There has been much debate surrounding the state of the CMO. Should the title be more expansive? Is the role itself even necessary? When Hyatt Hotels eliminated its global CMO position last year, the company replaced it with a chief commercial officer as part of a "larger corporate restructuring." And a recent Ad Age article, "Why More Brands Are Ditching the CMO Position," discussed the "growing groundswell" to move away from the CMO in order to "reflect the new ways companies are reaching customers."
There is no doubt that the CMO role is evolving—fast. According to a recent report by Accenture/Forrester, 88 percent of organizations agree that the role of the CMO has changed in the last couple of years and will continue to change over the next two years. However, that shift should only elevate the role of marketing. If anything, the "M" in marketing should actually rise in importance and be better represented across the C-suite, rather than be replaced by a “G" or an “X."
How to boost the "M" in CMO
To remain competitive, experienced marketers have deepened their expertise in disciplines such as data analytics, customer experience strategy and product. This has made them highly sought-after executives, and uniquely qualifies them to take on broader responsibilities within the organization—especially within the C-suite. To that end, CMOs should be asserting even greater ownership over several organizational functions:
- Revenue. Today's marketers have advanced analytics at their fingertips, with the ability to identify ideal customers and prospects, as well as understand which customers are most likely to respond to an offer. That means they can judge not only marketing investments, but also data points such as base versus incremental sales and long-term brand equity—both of which drive overall sales and LTV. The bottom line? The CMO should own not just customer acquisition and marketing-driven revenue, but total sales.
- Customer experience. These days, CX is essential for every brand's marketing mix. While analysts dismissed the CMO role and predicted its decline a couple of years ago, they now admit that the "responsibilities of the role have risen"—including the revelation that CMOs will become the “story makers" who place customers at the center. Forrester's Keith Johnson got it right in a blog post that predicts that in 2020, “one designated C-suite leader will be responsible for all that surrounds the customer, clarifying the role of marketing in a business environment obsessed with growth." The CMO should be that leader.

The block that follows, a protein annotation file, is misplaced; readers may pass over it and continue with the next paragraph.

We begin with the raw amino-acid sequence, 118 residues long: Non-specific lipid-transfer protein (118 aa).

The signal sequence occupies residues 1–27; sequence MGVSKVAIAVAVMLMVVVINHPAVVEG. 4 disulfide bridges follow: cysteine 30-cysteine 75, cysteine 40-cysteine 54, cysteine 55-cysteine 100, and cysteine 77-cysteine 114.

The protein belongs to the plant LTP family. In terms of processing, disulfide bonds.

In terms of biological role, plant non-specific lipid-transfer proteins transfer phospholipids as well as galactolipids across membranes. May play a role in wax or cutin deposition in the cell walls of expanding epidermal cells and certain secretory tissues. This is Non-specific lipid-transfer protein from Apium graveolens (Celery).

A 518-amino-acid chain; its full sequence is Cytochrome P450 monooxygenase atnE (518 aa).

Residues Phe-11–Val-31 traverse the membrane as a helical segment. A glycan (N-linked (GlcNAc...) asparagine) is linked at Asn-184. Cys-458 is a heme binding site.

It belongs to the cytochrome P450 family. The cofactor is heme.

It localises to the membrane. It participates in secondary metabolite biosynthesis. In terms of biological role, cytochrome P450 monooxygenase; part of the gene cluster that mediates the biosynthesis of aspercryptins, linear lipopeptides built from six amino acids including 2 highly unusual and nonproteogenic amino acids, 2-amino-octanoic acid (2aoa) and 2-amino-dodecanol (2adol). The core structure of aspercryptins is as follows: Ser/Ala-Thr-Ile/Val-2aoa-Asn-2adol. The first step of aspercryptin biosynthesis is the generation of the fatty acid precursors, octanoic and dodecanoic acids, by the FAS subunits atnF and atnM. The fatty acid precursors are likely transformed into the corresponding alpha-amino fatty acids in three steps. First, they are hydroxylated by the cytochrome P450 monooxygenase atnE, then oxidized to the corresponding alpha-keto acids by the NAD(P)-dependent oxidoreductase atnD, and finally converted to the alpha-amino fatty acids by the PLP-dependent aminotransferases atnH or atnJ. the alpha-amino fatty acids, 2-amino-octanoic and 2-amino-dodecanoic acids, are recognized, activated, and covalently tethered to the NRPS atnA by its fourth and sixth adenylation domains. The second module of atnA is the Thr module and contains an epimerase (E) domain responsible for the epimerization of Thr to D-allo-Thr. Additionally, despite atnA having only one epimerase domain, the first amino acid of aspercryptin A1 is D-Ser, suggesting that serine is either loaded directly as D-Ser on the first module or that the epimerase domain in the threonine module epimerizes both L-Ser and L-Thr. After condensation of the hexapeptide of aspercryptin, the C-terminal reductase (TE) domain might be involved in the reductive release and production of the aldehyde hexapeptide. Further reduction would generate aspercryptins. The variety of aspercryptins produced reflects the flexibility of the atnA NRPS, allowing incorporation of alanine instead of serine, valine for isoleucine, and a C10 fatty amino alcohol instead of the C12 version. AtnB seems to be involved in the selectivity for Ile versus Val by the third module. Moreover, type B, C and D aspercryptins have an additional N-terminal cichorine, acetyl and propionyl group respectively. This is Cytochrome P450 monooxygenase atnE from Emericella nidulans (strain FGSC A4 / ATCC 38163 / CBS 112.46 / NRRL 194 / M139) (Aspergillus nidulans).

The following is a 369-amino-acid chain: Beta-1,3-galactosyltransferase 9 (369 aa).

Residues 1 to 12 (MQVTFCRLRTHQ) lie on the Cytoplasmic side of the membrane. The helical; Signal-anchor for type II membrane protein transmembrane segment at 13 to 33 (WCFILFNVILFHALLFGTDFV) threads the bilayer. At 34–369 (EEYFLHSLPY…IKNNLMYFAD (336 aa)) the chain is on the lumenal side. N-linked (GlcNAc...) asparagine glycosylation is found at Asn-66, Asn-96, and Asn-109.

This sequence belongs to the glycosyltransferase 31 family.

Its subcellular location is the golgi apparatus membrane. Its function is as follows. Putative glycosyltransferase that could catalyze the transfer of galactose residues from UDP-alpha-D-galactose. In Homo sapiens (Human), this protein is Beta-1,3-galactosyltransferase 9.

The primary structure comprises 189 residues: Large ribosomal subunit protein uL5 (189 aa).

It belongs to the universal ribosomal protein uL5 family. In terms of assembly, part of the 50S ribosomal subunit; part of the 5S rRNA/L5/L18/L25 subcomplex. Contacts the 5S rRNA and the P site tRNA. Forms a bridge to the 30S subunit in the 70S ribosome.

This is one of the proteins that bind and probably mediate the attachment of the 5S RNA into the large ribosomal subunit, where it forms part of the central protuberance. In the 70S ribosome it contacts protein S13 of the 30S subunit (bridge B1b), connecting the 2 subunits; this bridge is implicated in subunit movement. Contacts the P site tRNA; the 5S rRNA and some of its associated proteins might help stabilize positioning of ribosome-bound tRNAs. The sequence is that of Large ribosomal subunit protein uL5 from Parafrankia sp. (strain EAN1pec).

- Product. Who has the best insights on consumer intent, behavior and social attitudes? Marketing. That suggests it is marketing that should inform the product mix. “The modern marketer should be more the renaissance marketer," said Jerome Nadel, Silicon Valley Chapter president of the CMO Club, in a 2018 roundtable discussion. “We should be more connected to product strategy, product concepting and product marketing." And yes, that includes pricing: According to Deloitte, “With their proximity to the customer, CMOs play an important role in defining a product's value and designing an appropriate pricing strategy."Putting the CMO front and center in 2020
Putting the CMO front and center in 2020
The predicted decline of the CMO role stems largely from the complex brand challenges facing today's direct-to-consumer era, including customer loyalty, CRM and commoditization, as well as technology challenges (like the vast number of channels and access to the right data and measurement solutions). Underpinning all this change is a C-suite that historically lacks clarity about marketing’s full—and potential—value or, worse, thinks of the CMO as no more than a creative advertiser. But today’s critical shifts highlight how central the CMO needs to be when it comes to delivering the seamless experiences customers expect.
In 2020, it's time to stop repeating simplistic and facile arguments about a disappearing CMO. Instead, brands should be elevating a more capabilities-driven CMO to a front and center leadership position.